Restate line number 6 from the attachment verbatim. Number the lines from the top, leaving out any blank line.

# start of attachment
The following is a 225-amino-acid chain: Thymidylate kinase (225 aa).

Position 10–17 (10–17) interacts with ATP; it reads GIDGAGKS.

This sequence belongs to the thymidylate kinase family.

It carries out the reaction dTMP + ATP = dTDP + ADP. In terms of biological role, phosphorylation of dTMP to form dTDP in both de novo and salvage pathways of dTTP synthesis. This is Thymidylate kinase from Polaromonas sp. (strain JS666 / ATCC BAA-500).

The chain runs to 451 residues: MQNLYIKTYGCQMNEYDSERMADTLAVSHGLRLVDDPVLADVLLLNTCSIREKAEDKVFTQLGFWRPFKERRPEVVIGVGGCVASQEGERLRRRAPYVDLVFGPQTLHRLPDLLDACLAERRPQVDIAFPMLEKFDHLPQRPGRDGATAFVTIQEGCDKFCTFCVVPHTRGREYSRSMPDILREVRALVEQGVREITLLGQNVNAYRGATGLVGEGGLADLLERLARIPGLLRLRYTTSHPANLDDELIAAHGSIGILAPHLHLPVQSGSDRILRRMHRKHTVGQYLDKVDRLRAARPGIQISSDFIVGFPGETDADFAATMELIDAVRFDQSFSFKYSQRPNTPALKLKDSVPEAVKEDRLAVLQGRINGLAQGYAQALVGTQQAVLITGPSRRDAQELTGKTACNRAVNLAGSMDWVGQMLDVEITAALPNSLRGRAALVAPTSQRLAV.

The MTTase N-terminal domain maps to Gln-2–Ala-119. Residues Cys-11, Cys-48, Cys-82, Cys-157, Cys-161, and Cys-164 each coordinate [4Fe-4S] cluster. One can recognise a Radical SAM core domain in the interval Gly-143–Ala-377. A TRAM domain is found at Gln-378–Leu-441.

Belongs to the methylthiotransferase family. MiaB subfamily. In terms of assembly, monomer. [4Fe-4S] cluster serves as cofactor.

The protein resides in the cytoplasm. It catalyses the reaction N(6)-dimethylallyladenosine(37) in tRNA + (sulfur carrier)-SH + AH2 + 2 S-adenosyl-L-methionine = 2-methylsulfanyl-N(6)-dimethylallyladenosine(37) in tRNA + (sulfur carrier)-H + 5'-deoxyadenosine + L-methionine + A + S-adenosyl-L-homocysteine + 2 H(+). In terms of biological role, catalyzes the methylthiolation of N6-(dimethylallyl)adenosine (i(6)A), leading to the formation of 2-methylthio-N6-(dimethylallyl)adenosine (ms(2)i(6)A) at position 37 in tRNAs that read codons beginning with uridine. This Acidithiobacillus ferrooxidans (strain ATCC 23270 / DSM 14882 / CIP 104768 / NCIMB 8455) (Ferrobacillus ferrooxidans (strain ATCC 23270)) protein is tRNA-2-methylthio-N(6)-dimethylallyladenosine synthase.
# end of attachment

The MTTase N-terminal domain maps to Gln-2–Ala-119. Residues Cys-11, Cys-48, Cys-82, Cys-157, Cys-161, and Cys-164 each coordinate [4Fe-4S] cluster. One can recognise a Radical SAM core domain in the interval Gly-143–Ala-377. A TRAM domain is found at Gln-378–Leu-441.